Tuesday, December 23, 2008

Pyramid Evangelism

First of all I want to thank everyone for their comments about mentoring. This is something I'm very passionate and convicted about in God's Kingdom, and I think it is grossly overlooked. I'm really praying that God helps me to have a character worth imitating, because putting yourself out there for someone to follow is risky. But I also realize that people follow our examples whether we ask them to or not, the real question is what example are we giving?

On to my actual post...



Have you ever been exposed to a pyramid scheme?

I remember when they were all the rage while I was in high school. My stepmother got involved in one. Basically here's the principle. Under the guise of some business (like selling chocolates or something), you try to sign people up to buy into the business (say, $50 to get in). By selling chocolates you make money, but not much. The real money comes in when you sign other people up into this business, too. So, when they sign up with their $50, the company will give you say $30 of that money. And if THEY sign people up, you even get a portion of that money, too.

It's complicated.

The idea is to sign people up, who will sign people up, who will sign people up. The more people underneath you the more money you make (much like the Vampires application that was all the rage on Facebook for a while).

The problem with these schemes is that money isn't made from the actual product. It's made from signing people up, which is illegal... which is why they use the guise of some product like selling chocolates.

But isn't this a little bit like how we do evangelism today?

According to Pagan Christianity the Church made a major shift in thinking and practice around the 1700s. Whereas beforehand the focus was on being the Church of Jesus Christ, that focus shifted into bringing others into that Church.

Before I continue, please don't misunderstand me and think I am against evangelism, or that I do not think it should be a priority. However, I do think that making it the priority is both unbiblical and dangerous.

Let me explain. Charles Finney, the man who invented "praying Jesus into your heart," was also the one who set up winning converts as the Church's ultimate goal. Look at many churches today and you can see that is still the current trend. Churches have done all they can to make the assembly convenient, entertaining, emotional, and individualistic in focus. This is to appeal to others, so we get more through the door.

Common church practice today preaches this message loud and clear:

Church attendance = Church growth

Or does it?

The problem about making evangelism our main priority is that we place more emphasis on winning converts than what it is they're being converted to. Like pyramid schemes, we're guilty of doing nothing more than spreading spreadness. The focus isn't on the actual product, but just getting more people in on it.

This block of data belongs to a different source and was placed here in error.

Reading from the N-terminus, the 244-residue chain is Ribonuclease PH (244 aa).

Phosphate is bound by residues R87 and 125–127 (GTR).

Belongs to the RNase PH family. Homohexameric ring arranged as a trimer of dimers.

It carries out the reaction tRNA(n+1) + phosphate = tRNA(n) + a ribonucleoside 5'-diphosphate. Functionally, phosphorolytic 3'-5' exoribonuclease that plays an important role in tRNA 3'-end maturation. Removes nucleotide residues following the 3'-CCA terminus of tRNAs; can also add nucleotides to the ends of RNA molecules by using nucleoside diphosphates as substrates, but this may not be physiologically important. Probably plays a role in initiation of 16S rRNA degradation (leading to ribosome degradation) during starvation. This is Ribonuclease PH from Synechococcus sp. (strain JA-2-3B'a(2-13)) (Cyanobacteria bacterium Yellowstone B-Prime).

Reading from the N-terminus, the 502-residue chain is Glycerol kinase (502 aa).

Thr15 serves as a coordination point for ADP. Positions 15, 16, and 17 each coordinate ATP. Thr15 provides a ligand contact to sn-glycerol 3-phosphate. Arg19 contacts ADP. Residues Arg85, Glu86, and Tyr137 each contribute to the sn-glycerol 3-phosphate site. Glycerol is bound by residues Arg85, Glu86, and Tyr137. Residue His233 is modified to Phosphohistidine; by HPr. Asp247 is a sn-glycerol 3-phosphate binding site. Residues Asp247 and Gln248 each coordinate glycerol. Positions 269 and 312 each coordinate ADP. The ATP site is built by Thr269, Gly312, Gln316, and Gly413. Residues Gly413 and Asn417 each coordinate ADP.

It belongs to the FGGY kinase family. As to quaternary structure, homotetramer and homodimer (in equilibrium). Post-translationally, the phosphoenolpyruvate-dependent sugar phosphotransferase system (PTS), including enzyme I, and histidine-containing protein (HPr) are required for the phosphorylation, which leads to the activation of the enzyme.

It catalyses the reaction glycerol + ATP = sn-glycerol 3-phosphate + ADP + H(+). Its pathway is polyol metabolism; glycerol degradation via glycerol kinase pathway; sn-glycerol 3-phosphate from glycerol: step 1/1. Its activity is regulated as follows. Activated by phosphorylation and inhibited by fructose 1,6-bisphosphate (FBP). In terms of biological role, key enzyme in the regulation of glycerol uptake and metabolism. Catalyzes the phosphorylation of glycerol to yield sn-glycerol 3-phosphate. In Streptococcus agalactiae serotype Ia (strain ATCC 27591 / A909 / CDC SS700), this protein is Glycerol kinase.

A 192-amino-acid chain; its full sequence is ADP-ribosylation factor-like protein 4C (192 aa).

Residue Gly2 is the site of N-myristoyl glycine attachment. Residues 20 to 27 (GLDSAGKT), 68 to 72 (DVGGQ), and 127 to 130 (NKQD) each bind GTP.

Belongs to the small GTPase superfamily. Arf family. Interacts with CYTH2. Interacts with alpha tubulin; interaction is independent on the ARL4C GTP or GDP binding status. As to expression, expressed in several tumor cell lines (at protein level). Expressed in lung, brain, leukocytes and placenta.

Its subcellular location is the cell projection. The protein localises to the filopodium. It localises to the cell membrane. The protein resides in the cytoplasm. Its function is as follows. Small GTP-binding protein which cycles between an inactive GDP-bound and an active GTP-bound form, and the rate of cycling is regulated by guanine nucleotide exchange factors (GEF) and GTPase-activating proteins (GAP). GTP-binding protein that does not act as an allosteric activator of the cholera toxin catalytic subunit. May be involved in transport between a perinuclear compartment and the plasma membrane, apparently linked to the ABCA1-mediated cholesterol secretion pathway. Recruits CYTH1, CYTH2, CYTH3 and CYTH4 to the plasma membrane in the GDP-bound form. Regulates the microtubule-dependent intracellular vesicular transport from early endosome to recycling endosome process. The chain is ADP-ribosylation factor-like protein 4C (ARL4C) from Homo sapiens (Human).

It is possible to "respond" to the gospel by belief and baptism yet have a completely untransformed life. This is a problem. We have millions in the United States who claim to believe in Jesus in one way or another, yet their lives mirror that belief in no visible way.

Could this be because we have so elevated becoming converted that we have left out emphasizing what they're being converted to, namely, the Gospel?

This summer I worked with a man, who, when he baptized people into Christ did not take the typical confession. Instead of asking, "do you believe Jesus Christ is the Son of God?" he would ask, "will you follow Jesus for the rest of your life?"

It's a different emphasis, isn't it?

Jesus didn't just ask for us to go out and make converts. He asked us to make disciples, people who would try to pattern absolutely every aspect of their lives after Himself. Regardless of what I'm ever paid for, my full-time job is to be more like Christ. Not just believe in Him.

The idea that "as long as it converts people let's do it" is a scary one. Just look at everything we do. Begin to question why a church would spend $5 million on a building and people are up in arms. "We use this building to reach more people! If we didn't have this building we might not have as many people." My blunt question in response is this:

So what?

We have made evangelism priority number one. By the way, when I say "evangelism" I don't mean Biblical evangelism. I mean calling people to an emotional and impulsive response to have a religious experience and ascribe to a set of beliefs. This is not Biblical, but evangelical.

In making it number one, we have justified using God's money for plenty of things that really have nothing to do with the Kingdom of Christ. Big bands, lights, dynamic preachers, expensive church buildings, the "health and wealth" gospel and a myriad of other things are all focused on one thing: bringing in more people.